This Week In History: OutKast Stankonia

October 31, 2000: OutKast release their critically acclaimed fourth album, Stankonia.

After rising to fame in the hip-hop world with their 1994 album Southernplayalisticadillacmuzik and its number one rap single “Player’s Ball”, Atlanta duo OutKast continued to earn commercial success and critical acclaim for their next two albums ATLiens (1996) and Aquemini (1998). In 2000, they reached new heights with the release of their fourth album Stankonia, earning widespread, mainstream success outside of the world of hip-hop.

On Stankonia, Big Boi and Andre 3000 sought to push the boundaries of rap by incorporating influences from outside the genre. Instead of listening to hip-hop, the duo immersed themselves in the sounds of artists like Jimi Hendrix, Prince, Chuck Berry, and Little Richard while writing the record.

OutKast earned their first number one single, with “Ms. Jackson” reaching the top stop on the Billboard Hot 100. In 2002, they won Best Rap Album for Stankonia, while “Ms. Jackson” won Best Rap Performance by a Duo or Group.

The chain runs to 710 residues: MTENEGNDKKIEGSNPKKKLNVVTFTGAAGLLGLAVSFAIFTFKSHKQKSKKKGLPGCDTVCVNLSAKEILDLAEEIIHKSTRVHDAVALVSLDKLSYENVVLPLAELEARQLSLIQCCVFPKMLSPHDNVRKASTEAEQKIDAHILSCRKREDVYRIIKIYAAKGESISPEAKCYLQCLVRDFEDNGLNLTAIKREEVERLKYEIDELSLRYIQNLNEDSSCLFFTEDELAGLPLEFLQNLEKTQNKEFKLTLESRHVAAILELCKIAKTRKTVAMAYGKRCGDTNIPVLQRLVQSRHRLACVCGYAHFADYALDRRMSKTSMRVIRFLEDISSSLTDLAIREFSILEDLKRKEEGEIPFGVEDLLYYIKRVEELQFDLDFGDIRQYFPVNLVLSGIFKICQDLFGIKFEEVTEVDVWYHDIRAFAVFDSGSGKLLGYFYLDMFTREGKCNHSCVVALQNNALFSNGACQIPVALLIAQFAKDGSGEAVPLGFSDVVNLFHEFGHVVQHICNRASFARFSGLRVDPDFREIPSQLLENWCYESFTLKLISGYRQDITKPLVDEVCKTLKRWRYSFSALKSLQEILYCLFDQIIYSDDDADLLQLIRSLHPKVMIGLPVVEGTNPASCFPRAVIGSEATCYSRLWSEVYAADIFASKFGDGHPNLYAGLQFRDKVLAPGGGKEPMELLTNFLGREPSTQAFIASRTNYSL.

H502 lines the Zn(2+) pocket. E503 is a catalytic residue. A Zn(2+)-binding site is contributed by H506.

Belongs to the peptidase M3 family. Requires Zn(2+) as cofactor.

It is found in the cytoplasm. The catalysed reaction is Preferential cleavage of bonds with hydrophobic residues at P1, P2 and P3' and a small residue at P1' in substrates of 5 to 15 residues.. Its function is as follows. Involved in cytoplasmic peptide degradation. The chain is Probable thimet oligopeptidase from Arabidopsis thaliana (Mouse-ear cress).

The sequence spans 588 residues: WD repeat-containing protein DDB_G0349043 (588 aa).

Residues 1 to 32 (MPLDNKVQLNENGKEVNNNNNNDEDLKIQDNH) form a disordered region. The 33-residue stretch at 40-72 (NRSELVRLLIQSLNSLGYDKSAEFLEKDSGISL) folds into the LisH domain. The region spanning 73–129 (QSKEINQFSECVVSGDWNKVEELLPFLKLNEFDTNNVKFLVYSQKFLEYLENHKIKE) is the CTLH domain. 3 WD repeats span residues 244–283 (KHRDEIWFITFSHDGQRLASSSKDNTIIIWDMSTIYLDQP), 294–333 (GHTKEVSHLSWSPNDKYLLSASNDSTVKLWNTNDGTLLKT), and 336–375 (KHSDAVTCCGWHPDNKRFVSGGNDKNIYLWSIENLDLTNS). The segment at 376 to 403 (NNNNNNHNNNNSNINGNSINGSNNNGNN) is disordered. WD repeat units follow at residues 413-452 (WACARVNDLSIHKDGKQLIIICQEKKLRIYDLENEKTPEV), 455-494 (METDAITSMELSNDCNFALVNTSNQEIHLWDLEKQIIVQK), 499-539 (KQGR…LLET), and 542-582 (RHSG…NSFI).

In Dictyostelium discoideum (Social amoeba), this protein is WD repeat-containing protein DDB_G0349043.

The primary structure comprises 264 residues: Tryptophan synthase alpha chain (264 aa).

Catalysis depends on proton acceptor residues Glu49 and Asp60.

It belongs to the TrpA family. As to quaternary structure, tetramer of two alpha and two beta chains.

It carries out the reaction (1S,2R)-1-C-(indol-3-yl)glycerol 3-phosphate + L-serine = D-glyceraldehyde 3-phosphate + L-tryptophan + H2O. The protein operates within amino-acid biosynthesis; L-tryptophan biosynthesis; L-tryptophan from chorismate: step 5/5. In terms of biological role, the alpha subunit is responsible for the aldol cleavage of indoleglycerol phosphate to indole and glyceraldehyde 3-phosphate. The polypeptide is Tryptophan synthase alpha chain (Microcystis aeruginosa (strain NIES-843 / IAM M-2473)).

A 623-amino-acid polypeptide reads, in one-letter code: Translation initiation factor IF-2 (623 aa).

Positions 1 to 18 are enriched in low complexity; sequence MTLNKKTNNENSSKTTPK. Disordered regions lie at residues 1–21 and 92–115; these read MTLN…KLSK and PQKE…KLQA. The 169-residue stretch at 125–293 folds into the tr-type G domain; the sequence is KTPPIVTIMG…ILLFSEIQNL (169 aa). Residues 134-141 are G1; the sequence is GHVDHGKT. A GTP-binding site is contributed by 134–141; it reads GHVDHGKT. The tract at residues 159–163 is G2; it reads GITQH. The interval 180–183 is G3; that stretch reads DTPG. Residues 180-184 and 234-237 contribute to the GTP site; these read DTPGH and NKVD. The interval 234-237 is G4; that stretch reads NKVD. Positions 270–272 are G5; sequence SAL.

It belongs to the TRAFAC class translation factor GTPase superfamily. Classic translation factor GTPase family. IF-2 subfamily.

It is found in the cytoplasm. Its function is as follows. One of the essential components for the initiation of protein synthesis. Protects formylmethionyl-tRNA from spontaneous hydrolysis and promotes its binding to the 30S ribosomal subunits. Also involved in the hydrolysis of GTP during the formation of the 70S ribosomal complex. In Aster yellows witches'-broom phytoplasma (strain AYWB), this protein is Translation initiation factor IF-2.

During the creation of Stankonia, OutKast frequently sought out collaborators by visiting clubs in downtown Atlanta. When they found a performer they liked, they would invite them to a “vibe session” at their studio to come up with ideas. One of those artists was Michael Render, aka Killer Mike, who would end up appearing on the album with a verse on “Snappin & Trappin'”.

Stankonia remains one of the most respected albums in hip-hop. Since its release, the album has sold over 4 million copies. OutKast were one of the first southern rap groups to achieve success that rivaled the powerful east and west coast scenes, and helped blaze a trail the rise of many subsequent southern hip-hop acts.